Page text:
The "surface gravity" of a black hole is defined as the force required "at infinity" to hold an object at rest at the horizon. The Wikipedia page gives a brief discussion:(adsbygoogle = window.adsbygoogle || []).push({});

http://en.wikipedia.org/wiki/Surface_gravity

This has also been discussed on PF before, for example in this thread:

https://www.physicsforums.com/showthread.php?t=405941

I've also seen this subject treated in textbooks; I believe it's covered in Wald's GR textbook (I actually encountered it first in his book "Quantum Field Theory in Curved Spacetime and Black Hole Thermodynamics"). I understand the basic derivation and why the "surface gravity" is finite even though the acceleration required "locally" to hover at rest diverges at the horizon.

My question is whether the idea of "holding an object at rest at the horizon", even if we measure the force required "at infinity" so it's finite, makes sense. The horizon is a null surface, so any object "at rest" there would have to travel on a null worldline. The idea of holding "at rest" an object like a light beam doesn't really make sense to me. Is this just an indication that the "surface gravity" of the black hole can't be directly measured physically? Or does it indicate that the concept itself doesn't really make sense? I'd be interested in PF members' opinions on this.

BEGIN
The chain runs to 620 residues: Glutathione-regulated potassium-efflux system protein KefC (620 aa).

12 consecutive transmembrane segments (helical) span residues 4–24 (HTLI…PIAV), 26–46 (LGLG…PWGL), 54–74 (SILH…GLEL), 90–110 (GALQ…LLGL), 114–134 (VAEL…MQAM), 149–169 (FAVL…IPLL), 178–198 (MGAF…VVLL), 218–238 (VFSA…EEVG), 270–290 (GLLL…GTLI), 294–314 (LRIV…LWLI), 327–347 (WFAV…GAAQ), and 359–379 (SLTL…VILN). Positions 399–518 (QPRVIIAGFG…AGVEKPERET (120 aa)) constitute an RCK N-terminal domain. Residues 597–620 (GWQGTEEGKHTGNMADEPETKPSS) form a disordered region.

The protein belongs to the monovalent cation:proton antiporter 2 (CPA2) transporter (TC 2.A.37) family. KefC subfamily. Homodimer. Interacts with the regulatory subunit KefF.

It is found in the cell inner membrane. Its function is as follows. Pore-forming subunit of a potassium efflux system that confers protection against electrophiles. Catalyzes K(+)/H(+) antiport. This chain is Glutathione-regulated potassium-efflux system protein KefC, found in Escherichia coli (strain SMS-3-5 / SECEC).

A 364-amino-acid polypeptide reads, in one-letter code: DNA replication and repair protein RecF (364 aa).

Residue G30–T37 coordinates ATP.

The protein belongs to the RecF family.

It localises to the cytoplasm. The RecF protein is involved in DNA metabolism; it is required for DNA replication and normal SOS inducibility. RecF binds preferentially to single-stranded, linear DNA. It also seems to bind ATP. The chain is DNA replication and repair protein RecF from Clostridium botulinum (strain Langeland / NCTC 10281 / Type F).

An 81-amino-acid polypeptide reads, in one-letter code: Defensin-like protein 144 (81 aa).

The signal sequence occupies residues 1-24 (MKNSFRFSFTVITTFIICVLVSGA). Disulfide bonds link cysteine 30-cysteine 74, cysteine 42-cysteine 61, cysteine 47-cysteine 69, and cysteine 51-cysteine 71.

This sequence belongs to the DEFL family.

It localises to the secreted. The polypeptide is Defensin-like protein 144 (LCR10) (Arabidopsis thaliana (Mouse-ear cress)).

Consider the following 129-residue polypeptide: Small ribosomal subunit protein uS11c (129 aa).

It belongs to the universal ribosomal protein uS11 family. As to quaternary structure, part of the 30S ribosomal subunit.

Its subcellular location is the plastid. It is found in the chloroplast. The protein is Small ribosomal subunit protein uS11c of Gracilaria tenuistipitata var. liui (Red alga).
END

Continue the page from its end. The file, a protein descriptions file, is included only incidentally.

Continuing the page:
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# Black hole surface gravity question

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